What you need to know
- GOG, the PC gaming store, walked back selling Taiwanese horror game Devotion hours after announcing it.
- In a tweet, a spokesperson said that it was after "receiging many messages from gamers."
- The game has been unavailable to buy almost anywhere after a 2019 controversy involving an easter egg.
Just hours after announcing that it would be selling the impossible-to-find Taiwanese horror game Devotion, PC gaming store GOG stepped back, saying it wouldn't be listing the game in its store.
"Earlier today, it was announced that the game Devotion is coming to GOG. After receiving many messages from gamers, we have decided not to list the game in our store," the tweet read.
Earlier today, it was announced that the game Devotion is coming to GOG. After receiving many messages from gamers, we have decided not to list the game in our store.Earlier today, it was announced that the game Devotion is coming to GOG. After receiving many messages from gamers, we have decided not to list the game in our store.— GOG.COM (@GOGcom) December 16, 2020December 16, 2020
You might not have heard about Devotion, but you might've heard about the controversy surrounding it. The game was released in Feb. 2019 on Steam, seemingly without incident at first. It was also garnering positive reviews from both critics and players. However, just days after release, players discovered an easter egg — a poster of a cursed talisman that read "Xi Jinping Winnie-the-Pooh moron."
Xi Jinping is the president of the People's Republic of China, and a popular internet meme has people comparing him to Winnie the Pooh. The imagery is still used to this day to mock the leader. Considering China's history with censorship, you can see why this might've been perceived as a problem. Taiwan is an independent country (on paper at least. It's not recognized as such by a lot of other nations) but because of its declaring independence from China, it's often viewed poorly by the mainland.
"At the same time we'd like to take this opportunity to ease the heightened pressure in our community resulted from our previous Art Material Incident, our team would also review our game material once again making sure no other unintended materials was inserted in."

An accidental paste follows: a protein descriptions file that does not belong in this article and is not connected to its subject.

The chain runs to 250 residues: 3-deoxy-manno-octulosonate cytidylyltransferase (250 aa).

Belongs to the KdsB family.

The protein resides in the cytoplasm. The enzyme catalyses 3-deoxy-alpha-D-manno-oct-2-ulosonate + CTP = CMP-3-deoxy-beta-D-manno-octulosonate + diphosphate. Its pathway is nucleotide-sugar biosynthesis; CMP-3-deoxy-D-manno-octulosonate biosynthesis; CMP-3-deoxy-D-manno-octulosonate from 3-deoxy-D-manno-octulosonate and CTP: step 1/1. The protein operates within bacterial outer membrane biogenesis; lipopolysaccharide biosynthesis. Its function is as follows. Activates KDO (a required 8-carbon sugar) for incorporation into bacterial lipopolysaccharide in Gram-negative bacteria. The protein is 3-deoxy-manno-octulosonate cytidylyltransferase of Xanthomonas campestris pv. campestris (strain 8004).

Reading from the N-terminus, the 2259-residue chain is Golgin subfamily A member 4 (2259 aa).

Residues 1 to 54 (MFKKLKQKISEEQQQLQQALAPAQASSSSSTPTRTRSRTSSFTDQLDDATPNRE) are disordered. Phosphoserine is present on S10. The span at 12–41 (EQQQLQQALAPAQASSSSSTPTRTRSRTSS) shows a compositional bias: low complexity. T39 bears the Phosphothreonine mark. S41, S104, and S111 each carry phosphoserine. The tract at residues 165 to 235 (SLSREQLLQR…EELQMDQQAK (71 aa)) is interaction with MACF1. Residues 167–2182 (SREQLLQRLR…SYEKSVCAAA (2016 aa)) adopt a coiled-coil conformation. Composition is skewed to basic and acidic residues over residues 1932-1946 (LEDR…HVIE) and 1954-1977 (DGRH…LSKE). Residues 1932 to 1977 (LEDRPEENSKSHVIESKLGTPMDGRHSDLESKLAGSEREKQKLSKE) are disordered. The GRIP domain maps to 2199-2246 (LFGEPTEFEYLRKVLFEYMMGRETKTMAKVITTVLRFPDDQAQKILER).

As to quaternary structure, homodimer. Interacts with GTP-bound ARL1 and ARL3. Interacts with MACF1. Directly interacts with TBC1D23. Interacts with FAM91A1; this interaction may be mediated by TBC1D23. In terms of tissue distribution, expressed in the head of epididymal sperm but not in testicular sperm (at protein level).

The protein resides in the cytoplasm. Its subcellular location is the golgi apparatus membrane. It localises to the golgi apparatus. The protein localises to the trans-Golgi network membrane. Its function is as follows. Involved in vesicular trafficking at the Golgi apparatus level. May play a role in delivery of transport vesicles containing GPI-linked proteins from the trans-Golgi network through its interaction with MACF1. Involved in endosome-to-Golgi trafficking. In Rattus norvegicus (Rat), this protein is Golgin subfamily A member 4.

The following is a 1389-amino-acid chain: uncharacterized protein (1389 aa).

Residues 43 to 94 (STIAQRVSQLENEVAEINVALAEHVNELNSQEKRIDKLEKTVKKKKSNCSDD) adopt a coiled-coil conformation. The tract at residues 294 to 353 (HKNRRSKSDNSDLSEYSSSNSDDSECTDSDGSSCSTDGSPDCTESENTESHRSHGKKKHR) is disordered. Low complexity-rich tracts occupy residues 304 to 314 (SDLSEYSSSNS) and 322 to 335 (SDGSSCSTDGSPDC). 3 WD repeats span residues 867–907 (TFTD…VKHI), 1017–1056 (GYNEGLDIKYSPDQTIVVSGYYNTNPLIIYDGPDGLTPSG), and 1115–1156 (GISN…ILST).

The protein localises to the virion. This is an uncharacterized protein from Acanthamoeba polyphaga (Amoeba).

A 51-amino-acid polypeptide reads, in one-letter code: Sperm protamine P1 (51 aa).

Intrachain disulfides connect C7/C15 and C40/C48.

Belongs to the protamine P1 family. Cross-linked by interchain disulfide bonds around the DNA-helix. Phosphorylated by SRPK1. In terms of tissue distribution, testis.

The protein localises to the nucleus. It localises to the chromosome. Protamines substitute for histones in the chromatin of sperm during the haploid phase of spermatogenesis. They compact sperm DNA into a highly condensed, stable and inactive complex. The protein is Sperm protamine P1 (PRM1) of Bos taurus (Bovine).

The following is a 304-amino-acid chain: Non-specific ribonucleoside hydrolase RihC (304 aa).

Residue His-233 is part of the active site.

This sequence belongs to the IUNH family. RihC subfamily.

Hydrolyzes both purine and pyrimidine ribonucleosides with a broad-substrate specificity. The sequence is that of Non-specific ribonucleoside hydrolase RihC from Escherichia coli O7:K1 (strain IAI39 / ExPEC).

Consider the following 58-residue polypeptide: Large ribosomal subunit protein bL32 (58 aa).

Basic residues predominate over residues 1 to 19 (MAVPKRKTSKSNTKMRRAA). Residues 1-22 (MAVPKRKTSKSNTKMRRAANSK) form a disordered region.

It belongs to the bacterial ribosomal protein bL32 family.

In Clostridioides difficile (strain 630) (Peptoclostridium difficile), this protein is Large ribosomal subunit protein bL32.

The developers later said the poster made it into the game due to a technical issue, calling it a placeholder that wasn't replaced. The co-founder of Red Candle Games said in a Facebook statement that it was a "mistake." iIn June 2019, the studio announced it wouldn't be rereleasing the game.
With all of this history behind the game, GOG's decision to walk back its decision isn't being taken lightly. Many of the responses to the tweet are calling the company cowards or linking to Red Candle Games' other title, Detention, to support them. We've reached out to CD Projekt Red, which owns GOG, for comment.
Currently, the only place you can find Devotion in the U.S. is archived at the Harvard-Yenching Library at Harvard University. There was also a physical release earlier this year, but only in Taiwan.
In the meantime, you can still buy Red Candle Games' other horror title Detention, which is available on Steam, PS4, Nintendo Switch, iOS, and Google Play.
Taiwanese horror at its finest
Detention is an atmospheric horror game that not only touches upon societal trauma, but it creates a terrifying world steeped in Taiwanese and East Asian culture and art. It's a beautiful game, and definitely worth playing until Devotion becomes available again.
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Is this another form of censorship?
It absolutely is
Winnie the Pooh RIP
Wait, it is censorship to choose to not allow something on a PRIVATE platform? You sound like the Orange Whiner right now.
Technically, yes. Censorship can be conducted by private institutions, just as much as it can by Governments or public institutions. I am personally against any form of censorship and although I believe the content that caused the removal is childish and stupid I still don't believe people should be restricted from experiencing it. But I do understand that many people disagree and believe some things should not be accessible at all.
If you believe that "gamers" told them to pull this, you'd be foolish. Nobody agrees with China. But everyone wants Chinese money. So they fall in line.
Just a heads up it's CD Projekt, not CD Projekt Red. Red is their development studio
Taiwan never 'declared independence'. Rather, it claims to be the legitimate government of the whole of China, but effectively only controls the island.
There'd be a massive war if it ever did try to break away fully. If there's one thing Winnie The Pooh hates more than sharing his honey, it's splittist animals trying to leave the woods
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